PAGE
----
Malta has undergone a rapid evolution of its LGBTI+ laws, to the point that the country regularly ranks as providing the most progressive LGBTI+ rights in Europe. The government has led the changes, but much of society has quickly adopted the same progressive attitude, breaking from a long history of social conservatism. Malta extended its hate crime laws to offer protection on the grounds of sexual orientation and gender identity. Same-sex couples can marry under the revised Marriage Law. Malta does not break out statistics covering hate crime offenses, but there is no evidence to suggest that Malta performs negatively in this regard. Review the State Department’s webpage on security for LGBTI+ travelers.

Review the State Department’s webpage on security for female travelers.

Review OSAC’s report, Freedom to Practice, and the State Department’s webpage on security for faith-based travelers.

Very few public or private spaces in Malta are wheelchair accessible. Public transportation and most sidewalks or footpaths, including road crossings, are not accessible for those with mobility challenges. Many apartments lack elevators. Review the State Department’s webpage on security for travelers with disabilities.

Drug-related Crimes

Drug offenses numbered 159 in 2019, down significantly from 348 in 2018, with possession accounting for most drug-related crime. Illegal drugs (e.g. cocaine, heroin, marijuana, synthetic designer drugs) are available. The sale and distribution of drugs often occurs near/around nightclubs. While drug-related criminality does not usually affect U.S. tourists or business travelers, be aware that Malta has the same types of drug-related crime as any major U.S. city.

2019 saw a rash of seizures of containers of bananas from Ecuador that contained large amounts of cocaine. These shipments were bound for Albania, Greece, and Bosnia.

The government has prioritized the arrest and prosecution of offenders; persons caught trafficking narcotics can expect severe penalties and lengthy pre-trial confinement (up to or exceeding two years) ahead of a contested trial. Foreign defendants are a flight risk and rarely receive bail.

Other Concerns

Trials typically last five to seven years and may contain lengthy and sometimes unpredictable delays between hearings. Foreign nationals can expect a denial of bail while a court case is ongoing, which can result in lengthy periods of pre-trial detention ranging from several months to several years. Obtaining no-fee legal aid can be a slow and difficult process, delaying already lengthy judicial proceedings.

Customs authorities may enforce strict regulations concerning currency restrictions and temporary importation into or export from Malta of items such as firearms, antiquities, or any item that might be deemed to have resale value. Customs authorities encourage the use of an ATA (Admission Temporaire/Temporary Admission) Carnet for the temporary admission of professional equipment, commercial samples and/or goods for exhibitions and fair purposes. Read the State Department’s webpage on customs and import restrictions for information on what you cannot take into or out of other countries.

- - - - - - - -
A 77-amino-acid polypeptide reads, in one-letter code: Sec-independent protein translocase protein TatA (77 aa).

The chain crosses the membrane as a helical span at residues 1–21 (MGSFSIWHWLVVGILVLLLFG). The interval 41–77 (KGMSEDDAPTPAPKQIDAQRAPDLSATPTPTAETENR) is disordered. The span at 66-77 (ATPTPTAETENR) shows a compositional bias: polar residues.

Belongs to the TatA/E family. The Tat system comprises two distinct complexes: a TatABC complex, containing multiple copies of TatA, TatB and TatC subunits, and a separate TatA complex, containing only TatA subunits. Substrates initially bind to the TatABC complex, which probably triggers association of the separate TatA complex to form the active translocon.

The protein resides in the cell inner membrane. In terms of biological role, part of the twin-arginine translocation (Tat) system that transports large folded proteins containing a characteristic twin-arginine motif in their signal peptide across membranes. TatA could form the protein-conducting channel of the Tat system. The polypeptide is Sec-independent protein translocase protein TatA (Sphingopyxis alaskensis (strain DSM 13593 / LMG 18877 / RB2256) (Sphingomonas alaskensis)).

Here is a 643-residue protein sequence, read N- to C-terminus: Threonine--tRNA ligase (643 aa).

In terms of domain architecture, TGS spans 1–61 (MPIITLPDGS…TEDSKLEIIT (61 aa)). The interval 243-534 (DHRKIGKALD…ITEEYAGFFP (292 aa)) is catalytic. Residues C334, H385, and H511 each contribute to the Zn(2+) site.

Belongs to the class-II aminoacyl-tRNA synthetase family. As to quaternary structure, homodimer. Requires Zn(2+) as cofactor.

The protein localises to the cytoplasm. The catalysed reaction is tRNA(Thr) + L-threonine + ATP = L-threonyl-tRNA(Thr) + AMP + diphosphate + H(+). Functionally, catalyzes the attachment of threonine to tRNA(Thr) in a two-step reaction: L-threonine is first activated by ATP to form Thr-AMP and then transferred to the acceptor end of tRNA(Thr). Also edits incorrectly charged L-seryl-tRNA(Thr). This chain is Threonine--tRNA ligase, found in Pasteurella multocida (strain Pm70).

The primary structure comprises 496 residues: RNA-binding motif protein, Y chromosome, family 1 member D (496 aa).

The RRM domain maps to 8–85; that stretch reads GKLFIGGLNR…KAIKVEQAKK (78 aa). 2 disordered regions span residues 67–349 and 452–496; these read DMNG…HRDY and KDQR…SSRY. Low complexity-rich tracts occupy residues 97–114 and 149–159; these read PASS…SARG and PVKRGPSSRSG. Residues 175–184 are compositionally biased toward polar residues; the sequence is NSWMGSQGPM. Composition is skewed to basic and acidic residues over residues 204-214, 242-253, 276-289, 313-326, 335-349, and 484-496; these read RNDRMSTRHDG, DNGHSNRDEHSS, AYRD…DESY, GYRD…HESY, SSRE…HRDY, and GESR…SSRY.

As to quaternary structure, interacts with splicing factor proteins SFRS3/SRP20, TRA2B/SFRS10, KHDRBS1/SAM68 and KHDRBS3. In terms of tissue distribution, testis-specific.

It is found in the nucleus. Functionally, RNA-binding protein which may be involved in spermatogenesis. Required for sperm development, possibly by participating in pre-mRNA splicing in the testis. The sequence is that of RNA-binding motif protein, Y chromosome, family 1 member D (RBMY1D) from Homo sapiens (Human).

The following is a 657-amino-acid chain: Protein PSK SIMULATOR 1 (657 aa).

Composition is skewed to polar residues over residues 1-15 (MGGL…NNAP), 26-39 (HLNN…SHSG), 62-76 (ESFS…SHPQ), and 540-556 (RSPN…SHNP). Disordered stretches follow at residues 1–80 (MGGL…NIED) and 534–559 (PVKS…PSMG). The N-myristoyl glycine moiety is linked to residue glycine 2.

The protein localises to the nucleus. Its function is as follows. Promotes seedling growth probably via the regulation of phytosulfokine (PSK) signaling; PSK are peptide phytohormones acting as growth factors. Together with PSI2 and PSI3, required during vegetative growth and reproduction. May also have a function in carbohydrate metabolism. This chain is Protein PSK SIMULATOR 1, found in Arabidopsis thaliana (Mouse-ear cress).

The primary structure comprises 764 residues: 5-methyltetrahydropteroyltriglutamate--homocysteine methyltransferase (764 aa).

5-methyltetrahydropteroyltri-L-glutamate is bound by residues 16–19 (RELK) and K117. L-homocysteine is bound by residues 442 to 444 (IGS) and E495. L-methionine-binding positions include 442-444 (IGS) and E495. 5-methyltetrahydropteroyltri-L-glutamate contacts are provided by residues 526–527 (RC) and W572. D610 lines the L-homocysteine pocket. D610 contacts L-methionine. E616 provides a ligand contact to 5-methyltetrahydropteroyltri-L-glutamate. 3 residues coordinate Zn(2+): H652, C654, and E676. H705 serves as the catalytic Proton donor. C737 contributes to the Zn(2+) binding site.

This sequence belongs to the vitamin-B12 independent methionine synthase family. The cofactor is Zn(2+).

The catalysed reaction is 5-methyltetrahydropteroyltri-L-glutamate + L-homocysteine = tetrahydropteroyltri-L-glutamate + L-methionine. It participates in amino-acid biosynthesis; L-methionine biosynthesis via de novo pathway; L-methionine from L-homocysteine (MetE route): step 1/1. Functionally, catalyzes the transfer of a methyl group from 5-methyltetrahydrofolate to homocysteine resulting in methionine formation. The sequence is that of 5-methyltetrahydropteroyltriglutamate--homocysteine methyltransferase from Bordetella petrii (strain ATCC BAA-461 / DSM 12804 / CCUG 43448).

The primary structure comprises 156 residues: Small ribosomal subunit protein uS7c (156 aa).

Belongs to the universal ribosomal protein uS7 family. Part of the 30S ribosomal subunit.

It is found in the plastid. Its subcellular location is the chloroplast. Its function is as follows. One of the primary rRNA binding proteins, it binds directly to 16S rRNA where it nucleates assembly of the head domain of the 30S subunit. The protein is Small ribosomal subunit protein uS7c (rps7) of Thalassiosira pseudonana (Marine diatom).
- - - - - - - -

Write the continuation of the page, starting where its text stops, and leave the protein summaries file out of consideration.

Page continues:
Police Response

The police emergency lines in Malta are 112 and119. For local first responders, refer to the Embassy’s Emergency Assistance page. Authorities often contact the U.S. Embassy regarding incidents involving U.S. nationals.

The Malta Police Force (MPF) is the only law enforcement agency in the country. The MPF comprises several divisions: Administration, Criminal investigations, Drugs, Vice/Economic Crime, Protective Services, Special Branch, Forensic Science Laboratory, and Community Policing. The police force divides into 13 districts: 12 on Malta and one on Gozo.

While the MPF is responsible for internal security, maintaining law and order, and enforcing the law, the Armed Forces of Malta may assist if requested. The appointed Police Commissioner is under the supervision of the Minister for Home Affairs and National Security.

The Armed Forces of Malta are responsible for external defense, with an emphasis on protecting the country's territorial waters and airspace. The Commander of the Armed Forces is also under the supervision of the Minister for Home Affairs and National Security.

While incidents of police detention or harassment have occurred, they are not common. Should an encounter with police occur, respect and cooperation are the best ways to avoid problems. Do not do anything (e.g. physical resistance, attempts to flee) that could put personal safety at risk. Download the State Department’s Crime Victims Assistance brochure.

The fire emergency lines in Malta are 112 and199.

Medical Emergencies

The medical emergency lines in Malta are 112 and196. Medical facilities are above average, and generally offer the standard of care available in most developed countries. Customer service standards are lower than in the United States, there are cultural differences with regard to communication, and there may be long waiting times for non-urgent medical care. Medical clinic facilities provide limited, basic medical treatment; several major hospitals offer comprehensive medical treatment. Find contact information for available medical services and available air ambulance services on the U.S. Embassy website.

Pharmacies carry most prescription drugs. Many drugs are available without a prescription. However, plan accordingly and bring your needed prescriptions with you.

The U.S. Department of State strongly recommends purchasing international health insurance before traveling internationally. Review the State Departments webpage on insurance overseas.

The CDC offers additional information on vaccines and health guidance for Malta.

OSAC Country Council Information

Due to its small geographic size and licensing agreements with U.S. firms held by Maltese Limited Liability Corporations (LLC), the OSAC in Malta is informal and meets occasionally during the year, supplemented by regular Regional Security Outreach to U.S. organizations in Malta. Contact OSAC’s Europe team for more information or to join.

U.S. Embassy Contact Information

Ta’Qali National Park, Attard, ATD 4000

Opening Hours: 0800-1630, closed on U.S. and Maltese holidays.

Embassy Operator: +356-2561-4000, Marine Post One: +356-2561-4150

Website: http://mt.usembassy.gov/

Helpful Information

Before you travel, consider the following resources: